uu.seUppsala universitets publikasjoner
Endre søk
RefereraExporteraLink to record
Permanent link

Direct link
Referera
Referensformat
  • apa
  • ieee
  • modern-language-association
  • vancouver
  • Annet format
Fler format
Språk
  • de-DE
  • en-GB
  • en-US
  • fi-FI
  • nn-NO
  • nn-NB
  • sv-SE
  • Annet språk
Fler språk
Utmatningsformat
  • html
  • text
  • asciidoc
  • rtf
The Impact of the West Africa Ebola Outbreak on Obstetric Health Care in Sierra Leone.
Vise andre og tillknytning
2016 (engelsk)Inngår i: PLoS ONE, ISSN 1932-6203, E-ISSN 1932-6203, Vol. 11, nr 2, artikkel-id e0150080Artikkel i tidsskrift (Fagfellevurdert) Published
Abstract [en]

BACKGROUND: As Sierra Leone celebrates the end of the Ebola Virus Disease (EVD) outbreak, we can begin to fully grasp its impact on already weak health systems. The EVD outbreak in West Africa forced many hospitals to close down or reduce their activity, either to prevent nosocomial transmission or because of staff shortages. The aim of this study is to assess the potential impact of EVD on nationwide access to obstetric care in Sierra Leone.

METHODS AND FINDINGS: Community health officers collected weekly data between January 2014-May 2015 on in-hospital deliveries and caesarean sections (C-sections) from all open facilities (public, private for-profit and private non-profit sectors) offering emergency obstetrics in Sierra Leone. This was compared to official data of EVD cases per district. Logistic and Poisson regression analyses were used to compute risk and rate estimates. Nationwide, the number of in-hospital deliveries and C-sections decreased by over 20% during the EVD outbreak. The decline occurred early on in the EVD outbreak and was mainly attributable to the closing of private not-for-profit hospitals rather than government facilities. Due to difficulties in collecting data in the midst of an epidemic, limitations of this study include some missing data points.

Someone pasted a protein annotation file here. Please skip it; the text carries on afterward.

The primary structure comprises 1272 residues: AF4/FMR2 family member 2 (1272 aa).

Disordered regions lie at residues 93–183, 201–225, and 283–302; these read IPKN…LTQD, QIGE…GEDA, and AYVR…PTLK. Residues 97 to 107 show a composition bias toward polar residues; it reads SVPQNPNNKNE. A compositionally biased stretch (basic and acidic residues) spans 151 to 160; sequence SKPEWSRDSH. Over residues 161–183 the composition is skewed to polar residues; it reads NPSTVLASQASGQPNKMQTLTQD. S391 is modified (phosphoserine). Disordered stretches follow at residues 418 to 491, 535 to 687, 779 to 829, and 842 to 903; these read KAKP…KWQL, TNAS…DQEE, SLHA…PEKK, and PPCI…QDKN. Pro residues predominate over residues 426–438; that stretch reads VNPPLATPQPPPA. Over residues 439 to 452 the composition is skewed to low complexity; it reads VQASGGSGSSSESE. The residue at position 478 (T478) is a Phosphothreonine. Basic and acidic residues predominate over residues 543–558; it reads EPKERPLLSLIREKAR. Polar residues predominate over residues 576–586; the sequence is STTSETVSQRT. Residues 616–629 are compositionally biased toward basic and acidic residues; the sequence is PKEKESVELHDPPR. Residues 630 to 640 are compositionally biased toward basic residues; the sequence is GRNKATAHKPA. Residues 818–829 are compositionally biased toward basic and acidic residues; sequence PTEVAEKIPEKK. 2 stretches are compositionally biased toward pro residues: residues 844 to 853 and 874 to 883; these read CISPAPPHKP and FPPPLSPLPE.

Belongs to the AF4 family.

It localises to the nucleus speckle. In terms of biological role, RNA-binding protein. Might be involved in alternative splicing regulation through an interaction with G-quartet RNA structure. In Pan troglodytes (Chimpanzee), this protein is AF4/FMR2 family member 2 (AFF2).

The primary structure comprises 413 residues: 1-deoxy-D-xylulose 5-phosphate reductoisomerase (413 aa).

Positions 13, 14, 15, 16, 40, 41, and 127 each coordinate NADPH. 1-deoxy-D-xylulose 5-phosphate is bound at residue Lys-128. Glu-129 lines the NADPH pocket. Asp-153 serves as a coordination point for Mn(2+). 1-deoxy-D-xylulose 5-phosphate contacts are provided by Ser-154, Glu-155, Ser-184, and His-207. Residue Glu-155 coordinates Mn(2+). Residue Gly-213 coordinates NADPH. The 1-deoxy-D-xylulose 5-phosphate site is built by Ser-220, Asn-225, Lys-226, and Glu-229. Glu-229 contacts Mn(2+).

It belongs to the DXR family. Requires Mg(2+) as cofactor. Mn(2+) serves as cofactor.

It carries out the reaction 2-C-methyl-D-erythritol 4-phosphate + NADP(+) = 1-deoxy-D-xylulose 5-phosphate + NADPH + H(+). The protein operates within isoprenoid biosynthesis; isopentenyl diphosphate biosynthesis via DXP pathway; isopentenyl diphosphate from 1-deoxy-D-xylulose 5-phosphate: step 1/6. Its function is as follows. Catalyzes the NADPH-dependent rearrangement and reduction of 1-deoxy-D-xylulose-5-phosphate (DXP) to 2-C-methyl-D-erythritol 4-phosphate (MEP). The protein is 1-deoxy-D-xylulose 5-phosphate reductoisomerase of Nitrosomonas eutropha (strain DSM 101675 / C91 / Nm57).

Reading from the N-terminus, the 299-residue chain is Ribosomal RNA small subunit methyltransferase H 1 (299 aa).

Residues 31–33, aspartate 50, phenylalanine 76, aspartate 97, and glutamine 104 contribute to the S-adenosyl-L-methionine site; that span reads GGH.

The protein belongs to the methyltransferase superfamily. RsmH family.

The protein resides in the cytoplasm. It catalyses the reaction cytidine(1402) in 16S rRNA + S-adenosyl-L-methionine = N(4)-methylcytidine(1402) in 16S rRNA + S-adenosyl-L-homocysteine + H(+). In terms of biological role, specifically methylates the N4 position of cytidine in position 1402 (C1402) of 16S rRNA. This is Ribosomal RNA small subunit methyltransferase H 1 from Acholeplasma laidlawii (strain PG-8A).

CONCLUSIONS: Both the number of in-hospital deliveries and C-sections substantially declined shortly after the onset of the EVD outbreak. Since access to emergency obstetric care, like C-sections, is associated with decreased maternal mortality, many women are likely to have died due to the reduced access to appropriate care during childbirth. Future research on indirect health effects of health system breakdown should ideally be nationwide and continue also into the recovery phase. It is also important to understand the mechanisms behind the deterioration so that important health services can be reestablished.

sted, utgiver, år, opplag, sider
2016. Vol. 11, nr 2, artikkel-id e0150080
HSV kategori
Identifikatorer
URN: urn:nbn:se:uu:diva-364542DOI: 10.1371/journal.pone.0150080PubMedID: 26910462OAI: oai:DiVA.org:uu-364542DiVA, id: diva2:1259335
Tilgjengelig fra: 2018-10-29 Laget: 2018-10-29 Sist oppdatert: 2019-02-28bibliografisk kontrollert

Open Access i DiVA

fulltext(1080 kB)51 nedlastinger
Filinformasjon
Fil FULLTEXT01.pdfFilstørrelse 1080 kBChecksum SHA-512
40fe074741a2d2f48be366e8361b816c8f1850e5bbd53c4050cec3c74653eba9ca97b8cc4bfba9fd0526ad4dafc3807c3ef56ae9611273f5ab8737f37e7de772
Type fulltextMimetype application/pdf

Andre lenker

Forlagets fulltekstPubMed

Personposter BETA

Darj, Elisabeth

Søk i DiVA

Av forfatter/redaktør
Darj, Elisabeth
Av organisasjonen
I samme tidsskrift
PLoS ONE

Søk utenfor DiVA

GoogleGoogle Scholar
Totalt: 51 nedlastinger
Antall nedlastinger er summen av alle nedlastinger av alle fulltekster. Det kan for eksempel være tidligere versjoner som er ikke lenger tilgjengelige

doi
pubmed
urn-nbn

Altmetric

doi
pubmed
urn-nbn
Totalt: 141 treff
RefereraExporteraLink to record
Permanent link

Direct link
Referera
Referensformat
  • apa
  • ieee
  • modern-language-association
  • vancouver
  • Annet format
Fler format
Språk
  • de-DE
  • en-GB
  • en-US
  • fi-FI
  • nn-NO
  • nn-NB
  • sv-SE
  • Annet språk
Fler språk
Utmatningsformat
  • html
  • text
  • asciidoc
  • rtf